- Case report
- Open Access
Case of a sigmoid colon cancer with metachronous metastases to the mesorectum and the abdominal wall
© Kalaitzis et al; licensee BioMed Central Ltd. 2010
- Received: 2 January 2010
- Accepted: 21 March 2010
- Published: 21 March 2010
Sigmoid colon cancer metachronous metastases commonly occur in the liver and lungs with sporadic reports also to the spleen, stomach, thyroid gland, abdominal wall and upper urinary tract. This is a rare case of metachronous metastases invading the mesorectum and the abdominal wall.
A 72-year-old female underwent sigmoidectomy for stage I (T2N0 M0) sigmoid colon cancer in May 2008. In June 2009, an abdominal computed tomography scan revealed a tumor 2 cm in size at the lower anterior mesorectum and a second mass 2 cm in size at the anterior abdominal wall midline. Total colonoscopy showed no mucosal lesion. The serum carcinoembryonic antigen level was normal. A biopsy of the mesorectum tumor showed similar histologic characteristics with the primary tumor. Since no other site of recurrence was identified, an abdominoperineal resection was attempted. During the operation and after the removal of the incision recurrence, sinus bradycardia and signs of myocardial ischemia were noticed. A loop transverse colostomy was immediately perfomed and the operation was terminated. Postoperative cardiologic examination revealed an acute myocardium infract. Chemo-radiation of the mesorectum tumor and re-evaluation for surgical excision was decided.
Metachronous metastasis of the mesorectum from sigmoid colon cancer is extremely rare. Although patterns of lymphatic spread from rectal cancer to sigmoid colon have recently been demonstrated, there is no evidence of metachronous mesorectum invasion from sigmoid colon cancer. This could be the issue for future trials.
- Muscularis Propria
- Lymphatic Spread
- Metachronous Metastasis
- Total Colonoscopy
- Sigmoid Colon Cancer
Colon cancer as one of the most commonly diagnosed cancers around the world has an improved prognosis due to the development of diagnostic and therapeutic procedures. Overall survival however, can be seriously shortened, mostly in the presence of distant metastasis during follow-up. Liver is the commonest site of metachronous metastases in approximately one fourth of the patients, followed by the lungs . Sporadic reports also demonstrate the spleen, thyroid gland, stomach, urinary system and abdominal wall as sites of possible reccurence [2–4]. This is a rare case of a sigmoid colon cancer with metachronous metastases of the mesorectum and the abdominal wall.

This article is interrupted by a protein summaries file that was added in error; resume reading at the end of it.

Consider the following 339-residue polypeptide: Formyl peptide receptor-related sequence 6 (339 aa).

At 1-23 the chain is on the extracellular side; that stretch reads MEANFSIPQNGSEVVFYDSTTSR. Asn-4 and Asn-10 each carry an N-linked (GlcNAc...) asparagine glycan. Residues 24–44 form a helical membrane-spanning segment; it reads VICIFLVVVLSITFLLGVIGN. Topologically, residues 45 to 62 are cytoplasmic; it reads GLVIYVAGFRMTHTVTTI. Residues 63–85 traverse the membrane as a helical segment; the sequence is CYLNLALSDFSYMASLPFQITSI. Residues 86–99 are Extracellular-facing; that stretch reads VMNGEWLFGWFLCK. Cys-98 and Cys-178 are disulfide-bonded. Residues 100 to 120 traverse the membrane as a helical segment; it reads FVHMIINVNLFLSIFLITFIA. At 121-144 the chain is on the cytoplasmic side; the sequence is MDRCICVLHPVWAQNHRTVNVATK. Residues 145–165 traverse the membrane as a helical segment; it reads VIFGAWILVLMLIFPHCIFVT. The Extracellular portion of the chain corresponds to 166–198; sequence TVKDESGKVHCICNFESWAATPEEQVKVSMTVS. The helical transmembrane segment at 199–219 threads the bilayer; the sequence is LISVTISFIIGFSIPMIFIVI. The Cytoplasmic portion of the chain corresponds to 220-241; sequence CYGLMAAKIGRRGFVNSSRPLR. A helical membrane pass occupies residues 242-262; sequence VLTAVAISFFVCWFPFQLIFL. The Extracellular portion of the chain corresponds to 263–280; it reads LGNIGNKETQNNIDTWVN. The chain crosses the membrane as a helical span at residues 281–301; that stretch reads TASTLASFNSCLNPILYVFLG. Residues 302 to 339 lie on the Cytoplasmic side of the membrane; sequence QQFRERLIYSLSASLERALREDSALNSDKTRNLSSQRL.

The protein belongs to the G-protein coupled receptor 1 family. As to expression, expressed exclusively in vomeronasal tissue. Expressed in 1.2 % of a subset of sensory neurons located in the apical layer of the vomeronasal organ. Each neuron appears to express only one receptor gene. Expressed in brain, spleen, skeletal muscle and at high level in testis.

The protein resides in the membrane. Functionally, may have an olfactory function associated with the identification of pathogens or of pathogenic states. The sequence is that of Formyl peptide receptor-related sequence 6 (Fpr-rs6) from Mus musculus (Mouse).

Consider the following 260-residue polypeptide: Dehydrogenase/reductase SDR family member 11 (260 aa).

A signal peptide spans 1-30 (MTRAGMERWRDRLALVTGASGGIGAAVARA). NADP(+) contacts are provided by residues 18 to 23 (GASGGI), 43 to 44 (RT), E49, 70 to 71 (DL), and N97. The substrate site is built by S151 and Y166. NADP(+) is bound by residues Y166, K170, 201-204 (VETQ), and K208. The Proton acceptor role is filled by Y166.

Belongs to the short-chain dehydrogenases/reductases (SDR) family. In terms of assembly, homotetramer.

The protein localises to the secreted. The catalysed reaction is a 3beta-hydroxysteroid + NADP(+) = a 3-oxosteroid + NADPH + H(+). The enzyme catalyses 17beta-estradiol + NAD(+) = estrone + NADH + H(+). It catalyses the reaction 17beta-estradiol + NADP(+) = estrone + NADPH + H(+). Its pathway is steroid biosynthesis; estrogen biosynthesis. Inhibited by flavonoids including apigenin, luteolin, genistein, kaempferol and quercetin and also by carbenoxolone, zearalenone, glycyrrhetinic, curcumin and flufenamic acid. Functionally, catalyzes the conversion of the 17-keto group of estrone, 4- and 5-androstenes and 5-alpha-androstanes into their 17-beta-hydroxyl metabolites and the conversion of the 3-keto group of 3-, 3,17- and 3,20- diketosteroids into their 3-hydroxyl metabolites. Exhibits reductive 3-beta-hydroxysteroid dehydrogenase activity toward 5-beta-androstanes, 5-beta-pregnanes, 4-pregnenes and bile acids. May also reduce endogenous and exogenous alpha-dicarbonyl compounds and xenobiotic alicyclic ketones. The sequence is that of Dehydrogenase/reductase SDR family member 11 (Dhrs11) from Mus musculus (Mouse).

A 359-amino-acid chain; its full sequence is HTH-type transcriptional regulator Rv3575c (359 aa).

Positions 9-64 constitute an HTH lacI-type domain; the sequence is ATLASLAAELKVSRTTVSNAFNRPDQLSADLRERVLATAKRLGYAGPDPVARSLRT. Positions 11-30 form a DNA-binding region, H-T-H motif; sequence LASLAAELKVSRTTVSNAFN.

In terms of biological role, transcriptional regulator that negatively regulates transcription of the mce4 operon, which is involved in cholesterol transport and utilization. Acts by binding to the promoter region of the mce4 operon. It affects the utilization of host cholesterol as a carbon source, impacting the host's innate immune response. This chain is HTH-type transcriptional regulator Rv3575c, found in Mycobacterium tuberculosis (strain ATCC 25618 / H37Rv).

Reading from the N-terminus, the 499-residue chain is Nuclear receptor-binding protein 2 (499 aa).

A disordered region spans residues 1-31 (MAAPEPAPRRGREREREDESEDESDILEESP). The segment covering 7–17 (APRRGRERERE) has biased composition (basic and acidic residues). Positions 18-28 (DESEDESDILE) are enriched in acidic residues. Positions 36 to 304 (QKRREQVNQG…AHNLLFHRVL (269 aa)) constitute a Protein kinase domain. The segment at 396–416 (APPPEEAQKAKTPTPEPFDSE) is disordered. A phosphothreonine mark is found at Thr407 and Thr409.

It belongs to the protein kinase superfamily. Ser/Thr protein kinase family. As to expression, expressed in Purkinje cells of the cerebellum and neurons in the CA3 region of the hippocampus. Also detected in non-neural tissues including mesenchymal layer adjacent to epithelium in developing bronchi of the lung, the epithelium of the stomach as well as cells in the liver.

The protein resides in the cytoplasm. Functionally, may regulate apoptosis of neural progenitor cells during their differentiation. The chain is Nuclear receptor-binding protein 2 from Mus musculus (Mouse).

Recurrence after curative resection of colon adenocarcinoma is a major determinant of survival and it seems to increase as the primary tumor stage advance. In this case, a sigmoid adenocarcinoma is infiltrating 2/3 of muscularis propria with four lymph nodes harvested free of metastatic disease. According to TNM classification this is a stage I (TIN0 M0) colon cancer but with inadequate lymph node evaluation [6–8]. Even though the literature lacks consensus as to what the exact number of lymph nodes by stage should be, a minimal number of twelve lymph nodes is recommended [9–13]. Nevertheless, metachronous metastasis to the mesorectum of a moderately differentiated T2 sigmoid adenocarcinoma with adequate peripheral surgical margin is extremely rare. The pathway tumor cells followed is unknown but one could suspect lymphatic spread. This is justified by the inadequate lymph node excision. But even if this is true, downward lymphatic flow is not common [14, 15]. Recently, lymphatic spread from rectal cancer to the sigmoid colon lymph nodes was demonstrated in as much as 20% . It seems that lymph flow is not only towards the paraortic lymph nodes but follows a more diffuse pattern. In addition, it is known that wound recurrence incidence is less than 1% and is probably a result of implanted cancer cells on the surgical wound during removal of the surgical specimen .
This case is important in showing that metachronous metastasis of the mesorectum from sigmoid colon cancer is possible, probably due to downward lymphatic cancer spread. Perhaps, there is a need of a more thorough investigation of the mesorectum region in sigmoid colon cancer during preoperative imaging. There is no similar report published in the literature.
Written informed consent was obtained from the patient for publication of this case report and any accompanying images. A copy of the written consent is available for review by the Editor-in-Chief of this journal.
To AH and NP for their general contribution in writing this manuscript.
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